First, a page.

• Linda Buchanan

From Change Your Story - Change Your Life

Feel Better About Your Body Without Changing a Thing!


Photo taken at Blue Lagoon, Iceland by Linda Buchanan

Have you heard the phrases “body positivity” or “love your body?” Lofty goals in a society in which thinness is practically deified. As a psychologist who has worked for 30 years with people with eating disorders, I’ve seen countless times what the “thinness ideal” can do to a person‘s self-image. However, it’s not just people with eating disorders who are affected. It’s most of us! Since no one has a perfect body (especially in their own eyes) it may be difficult to think about your body without experiencing ongoing pressure to improve it. We get messages constantly from the media and even friends and family. Sometimes it's well intentioned advice but more subtle pressures come from the pervasive conversations that we engage in with those around us about weight gain or loss and the newest fad diets.


Why don't we get bored by these topics? We are so much more interesting than this! I think it's very related to the type of relationship we have with our bodies. It's as if we think that if we constantly look for ways to change our bodies, we will be more likely to succeed. I'm here to tell you that this rarely produces lasting success and never leads to contentment regardless of our size!


You already survived the awkward physical changes brought about by adolescence and many of you have walked through changes brought about by the miracle of birth. For those of you in mid-life, your body’s asking you to accept yet another phase of changes brought about by middle-age and menopause. Ugh!


What can you do? Well it’s true that there are things about your body that you can’t control but you can control how you react to it. If loving your body seems too high a goal, there is still hope.


The first step is to practice gratitude. When is the last time that you experienced gratitude toward your body? Every living body is doing things for the person living in it. Your body has been through a lot with you and it has earned a measure of gratitude. A starting point is to begin by thinking about your face and all that it allows you to do. Look in the mirror with an open friendly expression on your face. Gently thank your eyes, nose, mouth and ears for things that they have allowed you to do. Then consider other parts of your body and thank them. Be as specific as you can. For instance, thank your arms for enabling you to hug someone recently and your hands for allowing you to hold hands with another person or put lotion on. Continue until you’ve thanked every part of your body that does something for you.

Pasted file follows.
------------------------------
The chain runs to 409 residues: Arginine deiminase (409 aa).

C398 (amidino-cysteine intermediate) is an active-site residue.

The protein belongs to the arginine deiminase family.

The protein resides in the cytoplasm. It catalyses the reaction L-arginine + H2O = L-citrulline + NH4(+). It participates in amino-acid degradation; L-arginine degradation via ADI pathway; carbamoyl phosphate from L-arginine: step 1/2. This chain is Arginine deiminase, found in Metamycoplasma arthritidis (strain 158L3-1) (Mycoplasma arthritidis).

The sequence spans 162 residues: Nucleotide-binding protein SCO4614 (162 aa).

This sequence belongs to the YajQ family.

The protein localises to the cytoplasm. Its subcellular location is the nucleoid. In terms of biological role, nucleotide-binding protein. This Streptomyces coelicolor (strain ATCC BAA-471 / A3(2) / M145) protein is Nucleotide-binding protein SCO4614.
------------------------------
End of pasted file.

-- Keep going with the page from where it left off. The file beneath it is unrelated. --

Gratitude is the most life-giving of all emotions. While wishing for something that we don't have is life-draining.


You can test that statement with the following experiment right now. Consider something that you wish were different about your body and notice how you feel and what happens to your energy. Then thank a part of your body for something that it enabled you to do today and notice how you feel and what happens to your energy. Most will feel a very different energy.


As you practice body gratitude, you are likely to find yourself increasing in compassion toward your body. So going forward, talk to your body the way you would talk to a very good old friend. When you see this person, you feel glad to see them. You don’t expect them to be perfect or have a perfect body. What’s important to you is what you’ve been through together and how you’ve been there for each other. Try starting the morning with a friendly greeting to your body such as “It’s good to see you today, thanks for being with me!”

4536 Barclay Drive

Dunwoody, GA 30338

Contact Me

Logo_FINAL.png

Walden  Behavioral Care

770-458-8711

  • White Facebook Icon
  • White YouTube Icon

© 2019 by Linda Buchanan PhD.   Website by Nancy Steffke.